As I understand it: they can, but don’t.
290 responses Add your response
I use Hypex, Ice and Behringer. ALL will push 1 ohm loads.
I don't like the sound of ICE or Behringer for anything other than BASS.
Both the 2K ice and the 12K Behringers, are PURE workhorses. I use them for what they are intended for. I use 3 12K double amp modules when we want a little THUMP for a block or two... Still cooling down from New Years. LOL
Hypex on the other hand.. Night and day to me.. I use Nords with revision D buffers..and NC500 modules. I opted for 2590 sparko pros for the opamps. I've used a LOT of different opamps through the years.. THAT one is a real keeper. My speakers are wired at 3.1 ohm. Small planars.
They did dip to under 2 ohms, before I split the circuit. 1.7ohms in the bass region..
I went to pure class D on the bass and Valves from 300hz and up.. I've NEVER looked back.. 5 years now..
I did some mods to the Behringers. I put HQ toggles on the PS fan and disconnect the other two and put them on a thermal ONLY switch. LOL They came on New years for the first time.. 8 12" UM, 4 15" UM and 2 18" UM. Ultimax Daytons 2496 Active XOs
About 100 CF of cabinets.. BOOM BOOM...VERY well behaved...
100+ db for over an hour.. We didn't need fire works.. KIDS..
Summer it's all class d for 3-4 months, come fall winter and spring, Class ds and Valves...Just a match made in heaven.. I'm pretty picky..
I don't care WHO makes it, I'll figure out if its worth a hoot. right app goes a long ways...
zappasBecause there’s a reason for that they don’t fair well or shut down. Be careful with your choice
Look for independent bench tests, like this Stereophile one.
Your PSB Stratus gold need an amp that breeze through very low "EPDR" (combined impedance/-phase angle) in the bass 50hz-100hz, also low impedance in the mid bass.
Look for amps that can come "close" to doubling their 4ohm wattage into 2ohms (eg: 4ohm-200w/2ohm-400w) this means they have no problems with current into 2ohms.
Stereophile: Its impedance curve (fig.1) also suggested that it needs to be partnered by an amplifier capable of a healthy current delivery. Not only does the impedance drop to a low 2.72 ohms at 97Hz, but the -phase angle is quite severe through the midbass region.Cheers George
Nah the kids around here use, UMs. They literally roll them out of the Garages over to my shop for a block party every now and then.. I just provide the cheap amps, they have TRIED to BLOW UP... Haven’t. Yet.. LOL. Use to use 4 Adcom 565s mono blocks..
I have a pair of 15", and 4 12".. Not an audiophile speaker.. UMs.. my opinion.
New Years and Halloween, LOOK OUT. The power meter is spinning.:-) 3 seperate circuits...
The Behringer 12K are 500.00 EACH brand new... Excellent bass amps when used with a 300.00 2496 active... Better than any plate amp out there...3400 watts at 4 ohms.. full blown DSP...onboard PEQ, delay, 6-48db slope, threshold limiting. FUN and ear plugs come to mind, Mine NEVER came out...New years...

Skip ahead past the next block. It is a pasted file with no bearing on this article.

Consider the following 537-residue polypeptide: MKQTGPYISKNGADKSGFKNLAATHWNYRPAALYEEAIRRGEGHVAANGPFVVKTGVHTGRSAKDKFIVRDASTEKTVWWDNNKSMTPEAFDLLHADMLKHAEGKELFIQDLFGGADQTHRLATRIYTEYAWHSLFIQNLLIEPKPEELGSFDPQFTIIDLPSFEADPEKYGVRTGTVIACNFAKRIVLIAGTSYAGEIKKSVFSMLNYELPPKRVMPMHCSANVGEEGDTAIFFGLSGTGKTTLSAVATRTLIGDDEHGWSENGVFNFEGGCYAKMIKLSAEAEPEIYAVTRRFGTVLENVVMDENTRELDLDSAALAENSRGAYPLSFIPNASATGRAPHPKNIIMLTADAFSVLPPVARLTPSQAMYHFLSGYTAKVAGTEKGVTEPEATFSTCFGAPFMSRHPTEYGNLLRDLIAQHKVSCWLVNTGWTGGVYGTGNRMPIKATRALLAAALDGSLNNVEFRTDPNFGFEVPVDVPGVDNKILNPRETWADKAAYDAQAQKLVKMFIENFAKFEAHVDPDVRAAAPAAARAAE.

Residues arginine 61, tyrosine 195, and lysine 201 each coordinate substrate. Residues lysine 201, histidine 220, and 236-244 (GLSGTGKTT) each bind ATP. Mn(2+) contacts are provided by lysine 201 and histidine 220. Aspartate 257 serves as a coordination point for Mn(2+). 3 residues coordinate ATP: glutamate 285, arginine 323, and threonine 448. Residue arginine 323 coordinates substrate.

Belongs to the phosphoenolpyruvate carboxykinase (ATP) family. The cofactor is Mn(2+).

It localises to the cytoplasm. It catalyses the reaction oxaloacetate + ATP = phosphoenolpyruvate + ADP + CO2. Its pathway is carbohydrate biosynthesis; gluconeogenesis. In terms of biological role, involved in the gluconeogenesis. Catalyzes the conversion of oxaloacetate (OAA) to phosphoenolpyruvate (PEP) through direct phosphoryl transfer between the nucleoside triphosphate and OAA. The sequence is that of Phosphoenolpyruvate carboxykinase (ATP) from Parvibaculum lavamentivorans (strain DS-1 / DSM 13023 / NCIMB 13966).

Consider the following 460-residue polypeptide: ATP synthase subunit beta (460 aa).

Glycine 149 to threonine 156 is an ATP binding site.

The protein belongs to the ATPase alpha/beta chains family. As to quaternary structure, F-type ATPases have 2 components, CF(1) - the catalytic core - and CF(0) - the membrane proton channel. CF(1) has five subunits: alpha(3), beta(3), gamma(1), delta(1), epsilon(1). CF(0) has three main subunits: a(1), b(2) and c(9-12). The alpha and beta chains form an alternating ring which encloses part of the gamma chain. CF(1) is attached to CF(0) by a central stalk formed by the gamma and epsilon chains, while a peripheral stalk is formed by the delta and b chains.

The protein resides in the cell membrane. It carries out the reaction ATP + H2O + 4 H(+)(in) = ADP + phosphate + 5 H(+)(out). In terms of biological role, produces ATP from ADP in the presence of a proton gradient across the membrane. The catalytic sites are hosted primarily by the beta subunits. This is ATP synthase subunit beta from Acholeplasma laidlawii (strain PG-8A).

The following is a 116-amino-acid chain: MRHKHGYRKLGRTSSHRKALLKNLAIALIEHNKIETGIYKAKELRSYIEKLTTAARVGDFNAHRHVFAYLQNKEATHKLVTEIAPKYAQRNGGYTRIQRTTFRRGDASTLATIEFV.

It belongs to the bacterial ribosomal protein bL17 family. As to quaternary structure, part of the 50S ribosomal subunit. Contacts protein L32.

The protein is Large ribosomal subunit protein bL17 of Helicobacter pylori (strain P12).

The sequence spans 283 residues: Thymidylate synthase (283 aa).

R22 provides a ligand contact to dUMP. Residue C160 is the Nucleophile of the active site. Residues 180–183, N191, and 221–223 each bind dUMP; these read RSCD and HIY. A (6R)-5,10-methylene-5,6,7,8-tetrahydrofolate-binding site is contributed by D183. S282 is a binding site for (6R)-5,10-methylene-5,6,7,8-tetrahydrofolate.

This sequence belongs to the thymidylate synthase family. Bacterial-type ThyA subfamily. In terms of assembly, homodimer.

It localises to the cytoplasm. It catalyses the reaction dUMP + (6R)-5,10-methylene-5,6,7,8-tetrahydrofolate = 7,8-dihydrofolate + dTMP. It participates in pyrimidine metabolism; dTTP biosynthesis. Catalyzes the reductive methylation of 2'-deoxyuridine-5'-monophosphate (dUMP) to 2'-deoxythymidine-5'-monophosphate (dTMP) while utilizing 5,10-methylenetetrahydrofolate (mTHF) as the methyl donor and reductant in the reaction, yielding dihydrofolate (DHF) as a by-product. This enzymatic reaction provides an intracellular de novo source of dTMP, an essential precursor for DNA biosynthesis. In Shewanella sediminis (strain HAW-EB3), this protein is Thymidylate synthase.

Rogue Audio - your choice of an integrated amp to fit your budget.
If you are OK with an analog unit.
No DAC. Just good old days analog.
My Rogue Sphinx is handling my B&W, 85 dB Sens. bookshelves as they have never been before. Performance at 4 ohms is not a problem at all.Personally, I think the Sphinx will drive most anything.
Doubt the PSB's temporary dip to 3 ohms would be an issue.
Most of George's post is wrong. EPDR has no meaning really for ClassD. As well, doubling power with half impedance has little meaning. All that matters is distortion with low impedance loads. Most amps that double in power start at comparatively low power at 8 ohms but are still "large" amplifiers. They have relatively low rail voltages. ClassD don't have the same design restrictions as linear amps. An amp that is 400 watts at 8/4/2 ohms has as much capability as an amp that is 100/200/400 watts at 8/4/2 ohms. What matters is what is the limiting factor.
Some here have no idea, believe Stereophile’s tester JA and his measurements that I posted, he has more knowledge in his little toe, than most of the self proclaimed know all’s here.
EPDR, what ever...
Some time back I asked for the opportunity (I also paid for it!) to test an amp that uses less idle power than my Pass X350.5.
~450 watt in my case, standby = 5 watt though!
So here came a pair of Mola Mola monos, claimed by someone experts - being the 'Rolls Roys' of class D amps.
Well, so why not?
Long story short, whether it was an EPDR issue or what else ever, they just didn't 'cut it'.
Clean as a fiddle they'd sounded, they just could not match the authority of my class A / A/B Pass.
This into a 89dB, 4ohm, quoted Burmester 961, ~35 kg/speaker.
8“ bass drivers, but by no means a current guzzling monster speakers.
Anyone think I'd try some more Class D 'Rolls Roys'... not very likely as I feel at present.
Just sharing for what it's worth... 😏
Stereophile tester JA does not say what George thinks he says and JA is not an amplifier designer. Neither is George hence why he keeps making wrong statements about Class D. Read some other threads. George can never justify his statements and can never communicate why they are true.
You have the floor George. Tell us exactly the effect of EPDR on Class D. Go for it.
It does seem the Mola Molas were overhyped, or the reviewers connected them to more efficient speakers, proper impedance matched preamps... but in the real world, they are likely cabled with impedance mismatched preamps, or hard to drive speakers, or...
I have used quite a few different Mfgs class D amps over a decade, none came close to the EVS1200 of TweakAudio.com. based on dual mono IcePower AS1200 modules that he then sprinkles decades of moding know how pixie dust. Needless to say, they are powerful, especially with my 96dB Emerald Physics Open Baffle 3.4s + 2 SVS powered subs.